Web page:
Toronto Film Fest '13: Teen Sexual Awakening Stories Highlight Day One

Toronto Film Fest '13: Teen Sexual Awakening Stories Highlight Day One

Sep 06, 2013

This wasn’t intentional, but my Toronto International Film Festival experience kicked off this year with wall-to-wall teen sexuality.

Not that I’m complaining, per se, but I am fascinated by the provocative double feature TIFF programmers slotted into Thursday afternoon as the fest got underway, and how two separate movies could take one similar topic and approach it in completely different ways.

Marine Vacth, the lead actress in Francois Ozon’s Young & Beautiful, is just that, and her breathtaking looks dictate the avenues Ozon chooses to explore. I’m not sure I was ready for them, though. After losing her virginity to a handsome German tourist while on vacation, Isabelle (Vacth) transitions rapidly into minor-grade prostitution. I know, right?! Ozon suggests that the deflowering opened up a window for this attractive, naïve teen, and she explores all options of manipulation… which involve taking lots of money from horny, older “Johns.”

There’s a twist in Beautiful I didn’t see coming. It fits the natural progression of Isabelle’s unusual journey, though Ozon’s reflection on the power of feminine beauty isn’t shocking so much as it is moving, emotionally.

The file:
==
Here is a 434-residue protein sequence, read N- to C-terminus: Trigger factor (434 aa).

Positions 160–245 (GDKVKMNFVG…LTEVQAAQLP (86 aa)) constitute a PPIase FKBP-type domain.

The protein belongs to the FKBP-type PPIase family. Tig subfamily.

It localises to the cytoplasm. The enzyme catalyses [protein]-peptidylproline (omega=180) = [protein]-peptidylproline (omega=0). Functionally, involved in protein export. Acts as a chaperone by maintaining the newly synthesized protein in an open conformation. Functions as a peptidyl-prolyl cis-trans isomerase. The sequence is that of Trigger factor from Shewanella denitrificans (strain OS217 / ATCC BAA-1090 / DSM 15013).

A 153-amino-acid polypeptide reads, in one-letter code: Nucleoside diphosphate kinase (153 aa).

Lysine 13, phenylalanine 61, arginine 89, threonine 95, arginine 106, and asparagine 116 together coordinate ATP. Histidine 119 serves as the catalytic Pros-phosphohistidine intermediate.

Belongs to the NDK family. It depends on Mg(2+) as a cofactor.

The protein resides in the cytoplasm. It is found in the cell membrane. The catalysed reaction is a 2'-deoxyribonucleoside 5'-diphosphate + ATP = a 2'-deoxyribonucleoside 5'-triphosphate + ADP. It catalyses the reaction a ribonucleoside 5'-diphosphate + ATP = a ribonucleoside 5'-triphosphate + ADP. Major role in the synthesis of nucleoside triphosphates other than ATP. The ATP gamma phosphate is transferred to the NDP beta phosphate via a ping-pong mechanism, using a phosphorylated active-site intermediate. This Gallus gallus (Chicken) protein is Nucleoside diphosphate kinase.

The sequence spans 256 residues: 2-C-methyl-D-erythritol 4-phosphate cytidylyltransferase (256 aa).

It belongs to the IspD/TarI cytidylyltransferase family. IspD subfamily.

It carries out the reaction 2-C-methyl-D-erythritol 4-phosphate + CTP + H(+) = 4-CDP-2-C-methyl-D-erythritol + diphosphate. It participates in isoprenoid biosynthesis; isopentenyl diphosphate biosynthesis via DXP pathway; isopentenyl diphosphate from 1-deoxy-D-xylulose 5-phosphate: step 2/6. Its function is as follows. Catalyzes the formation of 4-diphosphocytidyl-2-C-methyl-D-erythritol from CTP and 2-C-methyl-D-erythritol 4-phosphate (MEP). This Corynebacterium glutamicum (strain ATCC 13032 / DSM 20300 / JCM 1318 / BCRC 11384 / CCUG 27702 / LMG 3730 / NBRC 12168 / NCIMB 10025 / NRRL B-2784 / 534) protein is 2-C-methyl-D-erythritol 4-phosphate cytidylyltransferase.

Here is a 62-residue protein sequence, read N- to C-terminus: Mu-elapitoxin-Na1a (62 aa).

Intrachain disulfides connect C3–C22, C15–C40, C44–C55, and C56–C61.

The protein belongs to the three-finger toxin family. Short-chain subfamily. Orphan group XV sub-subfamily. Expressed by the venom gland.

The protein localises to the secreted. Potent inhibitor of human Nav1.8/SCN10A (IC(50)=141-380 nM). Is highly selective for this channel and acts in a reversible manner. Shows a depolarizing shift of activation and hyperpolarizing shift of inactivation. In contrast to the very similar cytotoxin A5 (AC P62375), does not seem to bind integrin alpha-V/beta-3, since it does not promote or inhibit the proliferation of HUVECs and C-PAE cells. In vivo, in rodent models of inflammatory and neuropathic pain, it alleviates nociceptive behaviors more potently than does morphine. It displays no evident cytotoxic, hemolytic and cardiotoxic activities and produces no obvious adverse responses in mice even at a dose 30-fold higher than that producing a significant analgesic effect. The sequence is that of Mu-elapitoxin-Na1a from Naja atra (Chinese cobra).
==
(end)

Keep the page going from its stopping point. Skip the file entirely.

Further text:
Not nearly as moving, though, as the next feature: Abdellatif Kechiche’s Blue Is the Warmest Color. The Palme d’Or winner at this year’s Cannes Film Fest boasts a staggering level of honesty as it approaches first loves between two French females. It’s the finest cinematic depiction of an all-encompassing love that I’ve seen in years. Kechiche and his willing actresses plunge deep into physical and emotional bonding. Adèle Exarchopoulos, in particular, delivers a heartbreakingly yearning turn as an impressionable teen experimenting with sexuality whose intoxicated by her older lover. Their rocky journey is graphic. It also will rock you to the core.

What’s shocking is how both films use copious amounts of nudity and graphic sexuality to move an audience, instead of to titilate or arouse. By being so casual about their sexuality (they’re both French, after all), the films say a lot more about passion and desire than they do about gratuitous nudity. In hindsight, the films are excellent companion pieces, commenting on the ways girls use sex to form powerful bonds. I’m giving TIFF programmers extra credit for realizing this, even though I stumbled into the double feature simply because my schedule lined up in such fashion.

That’s the magic of TIFF, though. I hope to keep stumbling on similar cinematic miracles for the rest of the week. 

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